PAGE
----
Logo IMG
HOME > ON THE BOOKSHELF > Bookshelf Detail


Going, Going . . .

Click to Enlarge ImageClick to Enlarge Image

Chicago's Field Museum can bid millions for a dinosaur fossil, but no amount of money can procure what the museum calls the Vanishing Treasures of the Philippine Rain Forest in its eponymous book ($24, paper) by Lawrence R. Heany and Jacinto C. Regaldo, Jr. In blunt words backed by images both breathtaking and shocking, they document the vanished and the in-danger-of-disappearing. Cases in point: The bare-backed fruit bat, once valued by islanders for its meat, extinct by the early 1980s (the only photographs are of cotton-stuffed museum specimens); and the variable dwarf-kingfisher, one of 172 bird species unknown elsewhere. In the end, the authors make explicit a point often lost when environmental debates become characterized simple mindedly as tussles between an industry and an endangered animal: The forest's greatest treasure is the forest itself.

Click to Enlarge Image  

Connect With Us:

    Pinterest Icon Google+ Icon Twitter Icon Facebook Icon Sm

Pizza Lunch Podcasts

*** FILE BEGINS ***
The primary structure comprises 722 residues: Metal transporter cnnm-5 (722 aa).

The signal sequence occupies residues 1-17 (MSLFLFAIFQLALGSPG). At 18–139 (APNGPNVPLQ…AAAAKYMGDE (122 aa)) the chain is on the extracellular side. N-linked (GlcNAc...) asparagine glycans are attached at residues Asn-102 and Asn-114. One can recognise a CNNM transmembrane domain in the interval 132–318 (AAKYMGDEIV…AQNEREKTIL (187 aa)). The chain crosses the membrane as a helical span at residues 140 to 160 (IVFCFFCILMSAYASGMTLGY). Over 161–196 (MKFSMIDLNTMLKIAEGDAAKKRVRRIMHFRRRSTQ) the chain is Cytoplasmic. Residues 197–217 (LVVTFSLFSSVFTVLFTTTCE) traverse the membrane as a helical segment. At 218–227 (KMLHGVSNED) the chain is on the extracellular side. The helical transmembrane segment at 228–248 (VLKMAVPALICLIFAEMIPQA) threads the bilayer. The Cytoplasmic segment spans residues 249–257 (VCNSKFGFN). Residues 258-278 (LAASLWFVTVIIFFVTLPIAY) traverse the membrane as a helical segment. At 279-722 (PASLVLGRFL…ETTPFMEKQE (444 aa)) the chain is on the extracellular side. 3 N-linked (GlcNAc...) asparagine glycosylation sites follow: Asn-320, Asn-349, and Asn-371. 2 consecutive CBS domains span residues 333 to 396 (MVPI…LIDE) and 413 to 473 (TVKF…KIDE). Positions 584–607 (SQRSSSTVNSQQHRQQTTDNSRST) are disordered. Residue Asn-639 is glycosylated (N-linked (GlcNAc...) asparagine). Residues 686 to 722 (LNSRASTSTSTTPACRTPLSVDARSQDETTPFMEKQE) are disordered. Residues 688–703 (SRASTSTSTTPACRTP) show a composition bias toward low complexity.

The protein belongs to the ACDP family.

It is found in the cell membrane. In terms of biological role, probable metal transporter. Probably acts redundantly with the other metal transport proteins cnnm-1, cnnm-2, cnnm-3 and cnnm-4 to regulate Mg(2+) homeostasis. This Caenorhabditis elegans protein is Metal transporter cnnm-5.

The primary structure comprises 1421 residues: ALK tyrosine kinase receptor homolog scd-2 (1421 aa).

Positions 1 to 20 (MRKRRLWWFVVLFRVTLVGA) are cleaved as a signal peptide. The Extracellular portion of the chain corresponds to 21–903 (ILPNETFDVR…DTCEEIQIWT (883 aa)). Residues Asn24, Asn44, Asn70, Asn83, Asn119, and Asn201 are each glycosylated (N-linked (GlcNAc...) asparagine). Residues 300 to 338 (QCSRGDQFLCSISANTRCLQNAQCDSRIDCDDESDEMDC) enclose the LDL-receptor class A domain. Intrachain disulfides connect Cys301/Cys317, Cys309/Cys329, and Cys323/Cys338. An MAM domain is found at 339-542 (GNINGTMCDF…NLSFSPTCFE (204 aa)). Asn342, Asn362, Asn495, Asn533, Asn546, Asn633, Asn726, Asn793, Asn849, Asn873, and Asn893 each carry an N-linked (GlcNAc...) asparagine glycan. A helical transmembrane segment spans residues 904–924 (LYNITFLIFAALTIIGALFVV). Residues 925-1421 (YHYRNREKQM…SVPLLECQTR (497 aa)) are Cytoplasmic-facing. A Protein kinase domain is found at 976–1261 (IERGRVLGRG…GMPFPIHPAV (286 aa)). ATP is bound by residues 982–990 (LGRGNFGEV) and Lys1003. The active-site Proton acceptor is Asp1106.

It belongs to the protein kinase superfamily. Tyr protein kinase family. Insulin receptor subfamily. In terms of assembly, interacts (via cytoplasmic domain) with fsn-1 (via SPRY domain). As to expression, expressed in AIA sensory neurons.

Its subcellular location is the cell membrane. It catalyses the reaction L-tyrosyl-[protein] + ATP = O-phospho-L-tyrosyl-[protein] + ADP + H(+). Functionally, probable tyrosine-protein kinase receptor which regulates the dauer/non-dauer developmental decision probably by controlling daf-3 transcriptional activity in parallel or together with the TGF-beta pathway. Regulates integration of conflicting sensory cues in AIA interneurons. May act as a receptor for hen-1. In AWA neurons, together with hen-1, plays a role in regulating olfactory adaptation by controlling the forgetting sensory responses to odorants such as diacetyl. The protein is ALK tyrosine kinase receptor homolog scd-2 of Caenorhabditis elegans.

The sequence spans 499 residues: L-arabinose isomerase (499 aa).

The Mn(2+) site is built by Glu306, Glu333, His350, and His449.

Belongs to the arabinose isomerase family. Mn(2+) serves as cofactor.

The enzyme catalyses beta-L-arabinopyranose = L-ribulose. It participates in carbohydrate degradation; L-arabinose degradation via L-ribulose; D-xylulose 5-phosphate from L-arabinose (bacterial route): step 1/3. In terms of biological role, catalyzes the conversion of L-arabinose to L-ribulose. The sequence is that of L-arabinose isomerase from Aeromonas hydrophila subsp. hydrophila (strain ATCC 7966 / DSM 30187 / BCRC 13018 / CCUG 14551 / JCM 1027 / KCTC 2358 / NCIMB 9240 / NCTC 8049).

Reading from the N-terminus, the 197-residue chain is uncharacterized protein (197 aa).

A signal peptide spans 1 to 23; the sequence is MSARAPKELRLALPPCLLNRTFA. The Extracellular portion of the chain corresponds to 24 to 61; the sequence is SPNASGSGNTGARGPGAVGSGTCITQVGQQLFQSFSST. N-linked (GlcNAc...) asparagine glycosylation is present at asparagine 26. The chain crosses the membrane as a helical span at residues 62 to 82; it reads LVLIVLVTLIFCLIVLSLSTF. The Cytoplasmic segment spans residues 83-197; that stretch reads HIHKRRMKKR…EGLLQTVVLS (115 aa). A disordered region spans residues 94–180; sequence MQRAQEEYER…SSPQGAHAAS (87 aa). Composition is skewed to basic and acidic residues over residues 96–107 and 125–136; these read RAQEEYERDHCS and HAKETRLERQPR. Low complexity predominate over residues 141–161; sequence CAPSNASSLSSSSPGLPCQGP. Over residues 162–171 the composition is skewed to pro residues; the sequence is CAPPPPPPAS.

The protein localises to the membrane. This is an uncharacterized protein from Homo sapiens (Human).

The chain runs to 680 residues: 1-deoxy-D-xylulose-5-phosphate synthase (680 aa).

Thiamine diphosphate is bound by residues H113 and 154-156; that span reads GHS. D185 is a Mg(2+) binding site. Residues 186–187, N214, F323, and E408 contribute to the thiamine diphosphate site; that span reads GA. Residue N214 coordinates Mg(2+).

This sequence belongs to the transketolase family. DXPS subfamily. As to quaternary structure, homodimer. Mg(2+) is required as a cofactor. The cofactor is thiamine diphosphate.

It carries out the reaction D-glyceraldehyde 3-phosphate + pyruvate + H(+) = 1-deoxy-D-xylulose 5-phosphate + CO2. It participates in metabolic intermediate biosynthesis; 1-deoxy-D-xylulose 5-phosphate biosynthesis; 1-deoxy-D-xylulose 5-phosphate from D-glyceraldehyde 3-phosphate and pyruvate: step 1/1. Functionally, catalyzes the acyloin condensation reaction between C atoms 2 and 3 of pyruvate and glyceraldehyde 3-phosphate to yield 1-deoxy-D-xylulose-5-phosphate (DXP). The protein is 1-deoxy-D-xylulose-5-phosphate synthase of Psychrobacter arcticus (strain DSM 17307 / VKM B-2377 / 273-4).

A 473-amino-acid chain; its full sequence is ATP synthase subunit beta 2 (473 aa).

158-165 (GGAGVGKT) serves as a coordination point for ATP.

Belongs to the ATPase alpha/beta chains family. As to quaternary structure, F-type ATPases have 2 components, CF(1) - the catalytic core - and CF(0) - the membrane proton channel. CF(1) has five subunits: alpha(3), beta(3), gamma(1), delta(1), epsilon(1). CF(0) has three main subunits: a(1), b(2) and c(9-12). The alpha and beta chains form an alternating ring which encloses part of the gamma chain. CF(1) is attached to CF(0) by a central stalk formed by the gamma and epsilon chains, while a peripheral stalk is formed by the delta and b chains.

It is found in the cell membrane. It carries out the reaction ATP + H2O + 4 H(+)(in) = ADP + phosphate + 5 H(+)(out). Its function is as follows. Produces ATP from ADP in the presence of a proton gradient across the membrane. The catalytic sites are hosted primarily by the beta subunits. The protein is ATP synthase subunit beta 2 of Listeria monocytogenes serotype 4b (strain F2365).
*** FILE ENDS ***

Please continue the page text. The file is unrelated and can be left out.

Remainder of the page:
African Penguins"Penguins are 10 times older than humans and have been here for a very, very long time," said Daniel Ksepka, Ph.D., a North Carolina State University research assistant professor. Dr. Ksepka researches the evolution of penguins and how they came to inhabit the African continent.

Because penguins have been around for over 60 million years, their fossil record is extensive. Fossils that Dr. Ksepka and his colleagues have discovered provide clues about migration patterns and the diversity of penguin species.

Click the Title to view all of our Pizza Lunch Podcasts!

Subscribe to Free eNewsletters!

  • Sigma Xi SmartBrief:

    A free daily summary of the latest news in scientific research. Each story is summarized concisely and linked directly to the original source for further reading.

  • American Scientist Update

  • An early peek at each new issue, with descriptions of feature articles, columns, Science Observers and more. Every other issue contains links to everything in the latest issue's table of contents.

  • Scientists' Nightstand

  • News of book reviews published in American Scientist and around the web, as well as other noteworthy happenings in the world of science books.

    To sign up for automatic emails of the American Scientist Update and Scientists' Nightstand issues, create an online profile, then sign up in the My AmSci area.


Subscribe to American Scientist